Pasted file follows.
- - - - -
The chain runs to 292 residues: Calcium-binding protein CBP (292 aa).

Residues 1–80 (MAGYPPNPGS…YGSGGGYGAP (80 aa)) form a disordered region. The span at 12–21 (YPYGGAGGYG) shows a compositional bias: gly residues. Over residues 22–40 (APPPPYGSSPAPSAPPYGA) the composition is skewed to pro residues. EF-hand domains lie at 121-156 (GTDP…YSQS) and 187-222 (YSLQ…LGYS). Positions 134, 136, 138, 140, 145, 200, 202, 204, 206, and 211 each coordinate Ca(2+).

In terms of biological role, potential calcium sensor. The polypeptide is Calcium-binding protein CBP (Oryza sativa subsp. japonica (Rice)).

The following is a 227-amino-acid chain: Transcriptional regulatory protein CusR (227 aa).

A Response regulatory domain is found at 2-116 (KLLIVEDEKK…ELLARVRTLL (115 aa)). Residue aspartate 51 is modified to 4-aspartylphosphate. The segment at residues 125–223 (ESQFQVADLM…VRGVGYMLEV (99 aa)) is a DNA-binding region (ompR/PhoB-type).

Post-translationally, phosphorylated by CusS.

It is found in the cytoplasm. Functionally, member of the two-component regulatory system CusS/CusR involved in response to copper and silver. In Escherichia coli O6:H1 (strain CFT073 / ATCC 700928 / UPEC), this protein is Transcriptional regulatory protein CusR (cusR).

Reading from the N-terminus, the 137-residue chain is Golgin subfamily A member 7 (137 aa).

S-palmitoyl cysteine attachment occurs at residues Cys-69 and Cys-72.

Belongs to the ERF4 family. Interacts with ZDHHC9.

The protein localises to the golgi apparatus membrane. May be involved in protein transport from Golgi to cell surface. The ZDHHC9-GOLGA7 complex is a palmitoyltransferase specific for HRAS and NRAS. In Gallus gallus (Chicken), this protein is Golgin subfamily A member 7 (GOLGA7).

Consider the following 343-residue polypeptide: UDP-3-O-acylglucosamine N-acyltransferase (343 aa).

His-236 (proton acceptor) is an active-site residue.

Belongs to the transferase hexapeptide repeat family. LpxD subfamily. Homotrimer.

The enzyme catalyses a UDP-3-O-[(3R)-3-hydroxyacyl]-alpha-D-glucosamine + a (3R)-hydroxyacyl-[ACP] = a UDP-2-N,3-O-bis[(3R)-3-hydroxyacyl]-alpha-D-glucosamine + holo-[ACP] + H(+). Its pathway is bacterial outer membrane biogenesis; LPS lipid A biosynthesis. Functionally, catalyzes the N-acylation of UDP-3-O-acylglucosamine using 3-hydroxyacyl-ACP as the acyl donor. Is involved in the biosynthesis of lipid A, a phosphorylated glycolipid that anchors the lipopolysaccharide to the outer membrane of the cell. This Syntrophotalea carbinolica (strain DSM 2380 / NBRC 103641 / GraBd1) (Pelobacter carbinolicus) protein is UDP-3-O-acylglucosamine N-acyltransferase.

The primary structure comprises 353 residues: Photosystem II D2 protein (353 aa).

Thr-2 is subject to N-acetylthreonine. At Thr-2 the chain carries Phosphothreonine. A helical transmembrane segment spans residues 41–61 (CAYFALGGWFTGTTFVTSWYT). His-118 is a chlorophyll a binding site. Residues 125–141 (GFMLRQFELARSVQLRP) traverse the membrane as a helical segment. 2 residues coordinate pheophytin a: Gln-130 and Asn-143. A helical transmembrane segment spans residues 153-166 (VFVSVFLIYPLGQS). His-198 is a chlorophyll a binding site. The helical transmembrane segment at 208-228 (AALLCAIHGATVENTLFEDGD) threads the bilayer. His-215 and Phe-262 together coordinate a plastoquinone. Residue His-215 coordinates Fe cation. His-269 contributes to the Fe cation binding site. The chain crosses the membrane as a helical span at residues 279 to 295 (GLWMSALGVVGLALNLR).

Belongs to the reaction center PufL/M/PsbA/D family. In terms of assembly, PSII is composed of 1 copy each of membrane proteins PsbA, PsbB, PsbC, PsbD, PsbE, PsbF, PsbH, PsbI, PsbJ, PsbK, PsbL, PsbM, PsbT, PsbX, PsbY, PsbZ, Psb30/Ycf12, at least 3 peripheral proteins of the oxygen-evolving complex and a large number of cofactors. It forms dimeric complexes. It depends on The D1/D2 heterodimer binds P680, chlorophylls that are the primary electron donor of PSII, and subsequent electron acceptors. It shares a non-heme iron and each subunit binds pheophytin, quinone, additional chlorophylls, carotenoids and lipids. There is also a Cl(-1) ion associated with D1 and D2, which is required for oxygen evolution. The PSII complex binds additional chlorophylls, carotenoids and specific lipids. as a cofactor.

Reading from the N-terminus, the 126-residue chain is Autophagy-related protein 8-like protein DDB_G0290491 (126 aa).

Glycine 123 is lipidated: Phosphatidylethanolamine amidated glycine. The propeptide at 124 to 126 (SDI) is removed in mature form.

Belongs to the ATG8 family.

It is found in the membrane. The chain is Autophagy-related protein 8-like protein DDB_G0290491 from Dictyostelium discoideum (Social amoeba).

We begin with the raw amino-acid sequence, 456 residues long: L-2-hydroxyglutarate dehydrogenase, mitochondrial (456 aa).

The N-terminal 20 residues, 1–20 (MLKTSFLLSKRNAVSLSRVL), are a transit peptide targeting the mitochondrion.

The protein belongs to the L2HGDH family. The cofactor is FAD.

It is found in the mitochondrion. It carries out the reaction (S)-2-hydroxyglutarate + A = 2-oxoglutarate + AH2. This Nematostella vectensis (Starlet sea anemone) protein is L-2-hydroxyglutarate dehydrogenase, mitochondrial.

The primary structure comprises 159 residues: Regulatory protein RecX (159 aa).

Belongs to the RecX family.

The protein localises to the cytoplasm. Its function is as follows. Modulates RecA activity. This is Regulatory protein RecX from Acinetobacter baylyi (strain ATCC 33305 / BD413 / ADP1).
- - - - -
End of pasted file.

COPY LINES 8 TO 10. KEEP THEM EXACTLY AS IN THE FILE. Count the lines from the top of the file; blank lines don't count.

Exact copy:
Reading from the N-terminus, the 137-residue chain is Golgin subfamily A member 7 (137 aa).

S-palmitoyl cysteine attachment occurs at residues Cys-69 and Cys-72.

Belongs to the ERF4 family. Interacts with ZDHHC9.